March 14th, 2019 at 1:30 pm

Rachel Lee Priday, violin;  David Kaplan, piano



Ludwig van Beethoven (1770 – 1827)

Sonata No. 5 in F Major, Op. 24 “Spring”

                        –   Allegro

                        –   Adagio molto espressivo

                        –   Scherzo: Allegro molto           

                        –   Rondo: Allegro ma non troppo


Leos Janacek (1854 – 1928)

Sonata for Violin and Piano

                     –    Con moto

            –    Ballada

                     –     Allegretto

            –     Adagio


Richard Strauss (1864 – 1949)

  Sonata in E-Flat Major, Op. 18

–   Allegro ma non troppo

–   Improvisation: Andante cantabile

–   Finale: Andante – Allegro



–Rosemary Waller

Ludwig van Beethoven: Sonata No. 5 in F Major, Op. 24 “Spring”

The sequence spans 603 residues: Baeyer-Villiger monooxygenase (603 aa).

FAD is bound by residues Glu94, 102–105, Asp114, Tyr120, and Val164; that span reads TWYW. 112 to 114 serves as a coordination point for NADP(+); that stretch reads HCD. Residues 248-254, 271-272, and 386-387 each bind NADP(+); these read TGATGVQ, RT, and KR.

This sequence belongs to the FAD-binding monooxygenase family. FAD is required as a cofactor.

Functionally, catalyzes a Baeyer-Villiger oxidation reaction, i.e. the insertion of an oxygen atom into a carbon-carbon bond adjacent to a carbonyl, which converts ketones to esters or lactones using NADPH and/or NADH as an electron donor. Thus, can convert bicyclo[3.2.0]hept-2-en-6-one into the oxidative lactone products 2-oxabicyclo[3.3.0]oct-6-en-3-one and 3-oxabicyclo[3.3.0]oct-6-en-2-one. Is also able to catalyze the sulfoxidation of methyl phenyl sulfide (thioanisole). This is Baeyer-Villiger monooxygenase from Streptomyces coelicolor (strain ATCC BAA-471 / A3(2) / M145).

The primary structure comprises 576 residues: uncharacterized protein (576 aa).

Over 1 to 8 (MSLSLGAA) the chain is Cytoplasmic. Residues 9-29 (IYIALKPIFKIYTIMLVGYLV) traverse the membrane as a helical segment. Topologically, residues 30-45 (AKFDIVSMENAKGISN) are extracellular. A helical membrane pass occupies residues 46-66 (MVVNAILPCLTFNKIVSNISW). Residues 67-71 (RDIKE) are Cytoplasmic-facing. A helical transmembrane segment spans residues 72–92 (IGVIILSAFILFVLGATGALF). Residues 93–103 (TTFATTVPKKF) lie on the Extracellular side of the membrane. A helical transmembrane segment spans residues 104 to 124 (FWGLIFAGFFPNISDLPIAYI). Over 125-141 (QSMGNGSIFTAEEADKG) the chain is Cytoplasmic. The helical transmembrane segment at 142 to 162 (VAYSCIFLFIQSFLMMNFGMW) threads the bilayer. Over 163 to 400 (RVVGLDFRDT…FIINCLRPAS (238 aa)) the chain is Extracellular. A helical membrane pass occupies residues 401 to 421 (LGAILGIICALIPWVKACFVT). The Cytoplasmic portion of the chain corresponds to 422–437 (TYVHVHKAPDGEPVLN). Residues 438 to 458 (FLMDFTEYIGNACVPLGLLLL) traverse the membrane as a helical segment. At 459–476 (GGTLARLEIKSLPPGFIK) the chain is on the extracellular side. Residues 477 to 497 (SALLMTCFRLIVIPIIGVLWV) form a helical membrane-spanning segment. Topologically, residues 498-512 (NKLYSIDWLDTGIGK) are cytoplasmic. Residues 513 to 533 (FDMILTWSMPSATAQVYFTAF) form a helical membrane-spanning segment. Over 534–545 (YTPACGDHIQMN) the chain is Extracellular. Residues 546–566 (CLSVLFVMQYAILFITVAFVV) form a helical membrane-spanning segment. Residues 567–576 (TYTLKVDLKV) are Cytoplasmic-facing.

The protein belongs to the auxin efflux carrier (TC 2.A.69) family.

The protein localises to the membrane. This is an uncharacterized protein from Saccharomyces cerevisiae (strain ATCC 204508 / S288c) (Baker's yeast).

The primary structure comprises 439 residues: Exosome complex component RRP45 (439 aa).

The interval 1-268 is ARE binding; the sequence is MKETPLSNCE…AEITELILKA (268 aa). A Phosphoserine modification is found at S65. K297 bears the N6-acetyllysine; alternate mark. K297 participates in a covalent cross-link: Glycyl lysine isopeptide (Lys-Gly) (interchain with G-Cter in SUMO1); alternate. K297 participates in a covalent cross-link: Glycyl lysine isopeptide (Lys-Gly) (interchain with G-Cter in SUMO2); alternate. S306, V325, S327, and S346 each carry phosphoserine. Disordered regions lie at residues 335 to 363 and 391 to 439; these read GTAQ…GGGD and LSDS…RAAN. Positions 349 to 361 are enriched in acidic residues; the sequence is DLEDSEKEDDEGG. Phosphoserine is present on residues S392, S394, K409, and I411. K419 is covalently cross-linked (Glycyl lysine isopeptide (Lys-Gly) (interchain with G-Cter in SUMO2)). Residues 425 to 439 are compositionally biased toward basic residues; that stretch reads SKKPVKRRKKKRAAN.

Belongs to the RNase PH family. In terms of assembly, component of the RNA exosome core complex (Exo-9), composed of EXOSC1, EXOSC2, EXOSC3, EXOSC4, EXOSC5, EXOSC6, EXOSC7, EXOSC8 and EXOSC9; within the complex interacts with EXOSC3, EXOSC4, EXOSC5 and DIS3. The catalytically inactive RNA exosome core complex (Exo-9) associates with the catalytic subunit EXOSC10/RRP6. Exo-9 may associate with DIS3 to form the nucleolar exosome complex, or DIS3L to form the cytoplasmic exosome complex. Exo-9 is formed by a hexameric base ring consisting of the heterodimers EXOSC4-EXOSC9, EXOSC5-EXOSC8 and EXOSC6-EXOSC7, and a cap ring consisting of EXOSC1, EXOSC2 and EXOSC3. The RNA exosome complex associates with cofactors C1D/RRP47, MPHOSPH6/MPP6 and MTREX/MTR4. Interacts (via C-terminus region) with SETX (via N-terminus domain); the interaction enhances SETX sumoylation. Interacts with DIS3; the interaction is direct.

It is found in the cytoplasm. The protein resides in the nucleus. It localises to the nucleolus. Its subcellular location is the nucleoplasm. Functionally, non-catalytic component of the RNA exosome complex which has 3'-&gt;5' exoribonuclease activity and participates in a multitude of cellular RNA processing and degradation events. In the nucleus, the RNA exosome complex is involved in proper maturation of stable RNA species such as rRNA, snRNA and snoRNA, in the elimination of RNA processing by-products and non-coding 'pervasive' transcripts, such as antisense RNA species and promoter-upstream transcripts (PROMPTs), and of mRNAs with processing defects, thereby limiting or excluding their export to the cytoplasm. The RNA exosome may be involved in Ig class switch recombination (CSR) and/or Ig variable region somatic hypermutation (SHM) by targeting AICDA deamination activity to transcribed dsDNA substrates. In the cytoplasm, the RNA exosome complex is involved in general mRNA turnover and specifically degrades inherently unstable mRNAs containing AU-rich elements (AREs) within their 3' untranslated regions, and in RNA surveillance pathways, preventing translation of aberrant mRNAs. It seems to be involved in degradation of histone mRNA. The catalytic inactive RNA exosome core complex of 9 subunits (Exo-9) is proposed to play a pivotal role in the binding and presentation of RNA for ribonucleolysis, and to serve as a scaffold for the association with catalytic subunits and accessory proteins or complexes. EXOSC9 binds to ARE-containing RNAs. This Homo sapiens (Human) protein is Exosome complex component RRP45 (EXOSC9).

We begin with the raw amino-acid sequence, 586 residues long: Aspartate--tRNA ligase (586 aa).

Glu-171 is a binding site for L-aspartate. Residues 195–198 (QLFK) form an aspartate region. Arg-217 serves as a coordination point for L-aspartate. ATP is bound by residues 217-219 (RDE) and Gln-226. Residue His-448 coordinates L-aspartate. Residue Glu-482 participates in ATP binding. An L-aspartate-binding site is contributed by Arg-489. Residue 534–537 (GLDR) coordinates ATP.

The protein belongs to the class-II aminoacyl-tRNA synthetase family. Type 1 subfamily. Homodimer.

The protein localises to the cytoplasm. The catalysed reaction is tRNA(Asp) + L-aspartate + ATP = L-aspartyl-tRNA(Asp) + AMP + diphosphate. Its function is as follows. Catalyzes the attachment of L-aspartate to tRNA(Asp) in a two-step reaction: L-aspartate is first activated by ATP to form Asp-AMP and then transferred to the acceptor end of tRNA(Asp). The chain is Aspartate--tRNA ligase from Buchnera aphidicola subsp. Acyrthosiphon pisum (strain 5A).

In the late 18th century the concept of “violin sonata” (referring to a work for violin and piano) did not exist.  Haydn and Mozart both wrote sonatas for keyboard and violin, but the violin part was simply a subservient accompaniment to the keyboard.  Then Mozart in 1778 produced a collection which he called “Clavier duetti mit violin.”  An alert contemporary critic noted that these pieces were “abounding in new musical thought and hints of the composer’s genius, very brilliant … the accompanying violin is all the while so artfully intertwined with the keyboard part that both instruments remain constantly in the forefront so that the sonatas require a violin and keyboard player of equal accomplishment.”  And thus was born the modern violin/piano sonata (or just, “violin sonata”).  Beethoven built on this fundamental change, though he still called his works “Sonatas pour le Piano-Forte avec un violon.”  But the two performers were now clearly equal partners.